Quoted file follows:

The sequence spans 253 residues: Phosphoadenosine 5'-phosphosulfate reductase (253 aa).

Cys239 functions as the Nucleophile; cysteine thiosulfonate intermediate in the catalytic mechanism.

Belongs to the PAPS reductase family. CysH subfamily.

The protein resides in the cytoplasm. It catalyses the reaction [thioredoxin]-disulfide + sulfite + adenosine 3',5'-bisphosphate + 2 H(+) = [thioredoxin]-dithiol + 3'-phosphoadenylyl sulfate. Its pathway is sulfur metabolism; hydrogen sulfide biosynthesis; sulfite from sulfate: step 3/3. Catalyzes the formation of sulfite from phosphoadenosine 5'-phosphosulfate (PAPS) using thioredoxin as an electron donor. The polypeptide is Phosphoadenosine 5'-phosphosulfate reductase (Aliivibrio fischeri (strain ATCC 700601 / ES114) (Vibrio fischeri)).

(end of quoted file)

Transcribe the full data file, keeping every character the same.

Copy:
The sequence spans 253 residues: Phosphoadenosine 5'-phosphosulfate reductase (253 aa).

Cys239 functions as the Nucleophile; cysteine thiosulfonate intermediate in the catalytic mechanism.

Belongs to the PAPS reductase family. CysH subfamily.

The protein resides in the cytoplasm. It catalyses the reaction [thioredoxin]-disulfide + sulfite + adenosine 3',5'-bisphosphate + 2 H(+) = [thioredoxin]-dithiol + 3'-phosphoadenylyl sulfate. Its pathway is sulfur metabolism; hydrogen sulfide biosynthesis; sulfite from sulfate: step 3/3. Catalyzes the formation of sulfite from phosphoadenosine 5'-phosphosulfate (PAPS) using thioredoxin as an electron donor. The polypeptide is Phosphoadenosine 5'-phosphosulfate reductase (Aliivibrio fischeri (strain ATCC 700601 / ES114) (Vibrio fischeri)).